Back pain is a common complaint among people of all ages, such is the strain that we put on our backs every day.
Low back pain (lumbago) causes more disability than any other condition, affecting one in ten people and increasingly common as you ascend age groups.
It is estimated that in the UK, low back pain is responsible for 37% of all chronic pain in men and 44% in women and the total cost to the economy is some £12 billion per year.
The single most frequent cause is a torn or pulled muscle or ligament. This can happen suddenly or develop slowly over time through repetitive movements. Sometimes back pain is due to a condition affecting the spine such as slipped (prolapsed) disc – a disc of cartilage in the spine pressing on a nerve – sciatica (irritation of the nerve that runs from the lower back to the feet), ankylosing spondylitis(swelling of the joints in the spine), or spondylolisthesis (a bone in the spine slipping out of position). Occasionally, it is the manifestation of a serious problem such as cauda equina syndrome, where the nerves in the lower back become severely compressed.
In most cases (termed “non-specific back pain”) it’s impossible to isolate the cause. A scan is unlikely to indicate the problem since in patients over a certain age, there will be radiographic changes whether the patient is experiencing pain or not.
Most episodes of back pain do not last long, and most episodes resolve with primary care management, without the need for investigation or referral to specialist services. But a significant minority of people say they have persistent back pain of at least moderate intensity a year after an acute episode needing care.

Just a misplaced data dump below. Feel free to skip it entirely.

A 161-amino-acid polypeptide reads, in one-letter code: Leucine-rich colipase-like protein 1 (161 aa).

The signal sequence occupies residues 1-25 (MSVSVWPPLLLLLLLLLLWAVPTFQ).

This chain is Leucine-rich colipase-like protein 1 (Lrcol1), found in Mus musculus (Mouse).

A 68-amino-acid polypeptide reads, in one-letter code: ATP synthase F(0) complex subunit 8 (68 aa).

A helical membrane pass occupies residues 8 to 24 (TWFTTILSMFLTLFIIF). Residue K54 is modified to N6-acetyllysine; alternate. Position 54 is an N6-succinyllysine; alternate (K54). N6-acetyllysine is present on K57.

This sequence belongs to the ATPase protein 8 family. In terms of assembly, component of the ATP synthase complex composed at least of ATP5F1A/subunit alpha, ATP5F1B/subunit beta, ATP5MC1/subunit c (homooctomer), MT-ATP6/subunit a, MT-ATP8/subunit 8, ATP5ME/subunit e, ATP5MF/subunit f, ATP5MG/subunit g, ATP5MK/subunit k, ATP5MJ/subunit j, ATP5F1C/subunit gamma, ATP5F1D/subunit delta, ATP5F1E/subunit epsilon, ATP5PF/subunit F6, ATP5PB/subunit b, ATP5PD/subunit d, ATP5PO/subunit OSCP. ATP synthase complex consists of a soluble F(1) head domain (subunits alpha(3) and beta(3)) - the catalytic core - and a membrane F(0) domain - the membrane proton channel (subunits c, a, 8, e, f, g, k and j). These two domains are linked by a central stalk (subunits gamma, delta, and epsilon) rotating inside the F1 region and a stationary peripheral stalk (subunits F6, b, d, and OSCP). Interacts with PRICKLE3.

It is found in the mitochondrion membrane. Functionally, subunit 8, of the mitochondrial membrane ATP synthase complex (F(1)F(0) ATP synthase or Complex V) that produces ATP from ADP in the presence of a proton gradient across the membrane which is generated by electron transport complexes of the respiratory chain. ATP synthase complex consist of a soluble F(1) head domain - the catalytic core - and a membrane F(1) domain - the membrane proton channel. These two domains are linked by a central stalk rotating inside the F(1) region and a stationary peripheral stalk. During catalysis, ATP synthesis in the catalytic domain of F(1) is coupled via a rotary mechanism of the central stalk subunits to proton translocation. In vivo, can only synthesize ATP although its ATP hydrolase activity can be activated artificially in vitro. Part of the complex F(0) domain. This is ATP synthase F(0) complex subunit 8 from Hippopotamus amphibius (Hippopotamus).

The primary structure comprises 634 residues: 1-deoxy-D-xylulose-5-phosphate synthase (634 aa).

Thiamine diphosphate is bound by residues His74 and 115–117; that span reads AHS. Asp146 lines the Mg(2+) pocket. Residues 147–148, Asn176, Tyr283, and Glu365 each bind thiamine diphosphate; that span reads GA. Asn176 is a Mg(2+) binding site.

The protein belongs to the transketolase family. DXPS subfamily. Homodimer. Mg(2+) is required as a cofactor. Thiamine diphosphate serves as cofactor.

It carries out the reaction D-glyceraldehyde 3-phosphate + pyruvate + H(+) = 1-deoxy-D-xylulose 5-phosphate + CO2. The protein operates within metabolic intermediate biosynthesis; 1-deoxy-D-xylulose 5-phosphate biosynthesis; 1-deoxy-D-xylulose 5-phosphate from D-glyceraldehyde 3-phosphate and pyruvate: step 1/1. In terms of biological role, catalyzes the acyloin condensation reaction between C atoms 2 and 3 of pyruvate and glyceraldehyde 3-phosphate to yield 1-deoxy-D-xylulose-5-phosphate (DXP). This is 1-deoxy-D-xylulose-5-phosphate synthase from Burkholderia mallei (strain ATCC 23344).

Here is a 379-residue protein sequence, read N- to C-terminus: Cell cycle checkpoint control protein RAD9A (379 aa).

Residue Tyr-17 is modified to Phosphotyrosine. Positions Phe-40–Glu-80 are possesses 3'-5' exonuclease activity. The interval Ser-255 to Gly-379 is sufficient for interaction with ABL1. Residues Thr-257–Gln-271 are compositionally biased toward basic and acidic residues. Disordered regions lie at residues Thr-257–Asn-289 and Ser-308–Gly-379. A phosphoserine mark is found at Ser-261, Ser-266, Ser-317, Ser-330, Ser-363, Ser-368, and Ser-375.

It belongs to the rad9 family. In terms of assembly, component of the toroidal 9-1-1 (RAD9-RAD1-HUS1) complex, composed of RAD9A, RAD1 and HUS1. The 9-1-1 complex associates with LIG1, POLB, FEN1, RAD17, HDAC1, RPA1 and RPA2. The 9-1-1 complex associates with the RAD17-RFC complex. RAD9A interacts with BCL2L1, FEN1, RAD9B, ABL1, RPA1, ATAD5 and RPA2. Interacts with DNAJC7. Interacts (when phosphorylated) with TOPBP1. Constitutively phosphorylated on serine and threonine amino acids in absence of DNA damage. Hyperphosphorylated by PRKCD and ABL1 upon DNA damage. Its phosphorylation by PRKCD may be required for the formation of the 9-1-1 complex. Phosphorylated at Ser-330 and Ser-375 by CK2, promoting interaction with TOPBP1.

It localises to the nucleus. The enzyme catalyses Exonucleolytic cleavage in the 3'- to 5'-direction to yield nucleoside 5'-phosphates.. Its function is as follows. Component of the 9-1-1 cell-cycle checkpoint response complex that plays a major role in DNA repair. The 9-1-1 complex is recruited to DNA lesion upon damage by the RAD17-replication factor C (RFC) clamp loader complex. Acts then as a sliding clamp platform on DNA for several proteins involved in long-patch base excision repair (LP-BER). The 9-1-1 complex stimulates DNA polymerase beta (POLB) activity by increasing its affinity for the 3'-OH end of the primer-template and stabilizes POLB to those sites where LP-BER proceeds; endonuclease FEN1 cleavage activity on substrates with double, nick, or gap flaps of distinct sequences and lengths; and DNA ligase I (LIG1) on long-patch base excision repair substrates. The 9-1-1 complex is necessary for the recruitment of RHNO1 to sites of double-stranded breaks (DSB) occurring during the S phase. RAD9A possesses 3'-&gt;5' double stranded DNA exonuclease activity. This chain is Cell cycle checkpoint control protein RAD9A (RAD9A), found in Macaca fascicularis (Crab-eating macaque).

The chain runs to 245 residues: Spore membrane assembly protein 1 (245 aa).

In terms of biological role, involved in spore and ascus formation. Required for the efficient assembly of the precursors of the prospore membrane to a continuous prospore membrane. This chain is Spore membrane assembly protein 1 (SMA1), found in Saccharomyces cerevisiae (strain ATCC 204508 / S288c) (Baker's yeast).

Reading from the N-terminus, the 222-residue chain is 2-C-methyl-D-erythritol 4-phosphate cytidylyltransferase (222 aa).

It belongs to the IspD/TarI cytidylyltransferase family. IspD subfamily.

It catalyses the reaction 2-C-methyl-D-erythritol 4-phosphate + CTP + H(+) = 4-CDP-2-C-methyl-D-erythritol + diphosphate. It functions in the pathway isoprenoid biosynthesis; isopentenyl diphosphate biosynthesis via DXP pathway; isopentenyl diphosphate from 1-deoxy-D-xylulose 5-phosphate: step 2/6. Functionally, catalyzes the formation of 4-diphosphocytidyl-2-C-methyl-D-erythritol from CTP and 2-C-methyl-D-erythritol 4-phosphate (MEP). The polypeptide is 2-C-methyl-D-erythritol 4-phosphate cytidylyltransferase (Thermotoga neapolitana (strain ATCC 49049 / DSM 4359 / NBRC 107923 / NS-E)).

One of the biggest challenges with low back pain is identifying risk factors that might predict when a single back pain episode will become a long-term, persistent pain condition.
All physiotherapy treatment is evidence-based. Patients coming to Circle with lower back pain will first be assessed, then have a series of goals drawn up for rehabilitation. A one-to-one manual physiotherapy programme could first include massage and mobilising joints and muscles. Then a programme of exercise might focus on use of Circle’s state-of-the-art Nordic Health Spinal equipment, precisely targeted at strengthening the spinal stability muscles, alongside Pilates. The treatment plan will greatly depend on a practical analysis and assessment of the patient’s problems.
Circle’s carefully conceived Rehabilitation programme offers a swift path to recovery and return to being fully active. Our team of consultants and therapists will assess your needs to create an individual therapy plan for your stay. This includes up to three hours of therapy per day, and your plan will be adjusted day by day according to your progress.
The National Institute for Health and Care Excellence recommends
- Exercise in all forms – eg stretching, strengthening, aerobics or yoga – as a first step in treating low back pain
- Encouraging people to continue with normal activities as far as possible
- Non-steroidal anti-inflammatory drugs (NSAIDs) such as ibuprofen or aspirin should be tried before paracetamol. Weak opioids such as codeine should only be used if NSAIDs have proved ineffective
- Combined physical and psychological treatments (talking therapies) for people who have not seen an alleviation of their pain with previous treatments
Our rehabilitation programmes are medically-led - your care and rehabilitation is overseen by one of our specialist rehabilitation consultants and physicians.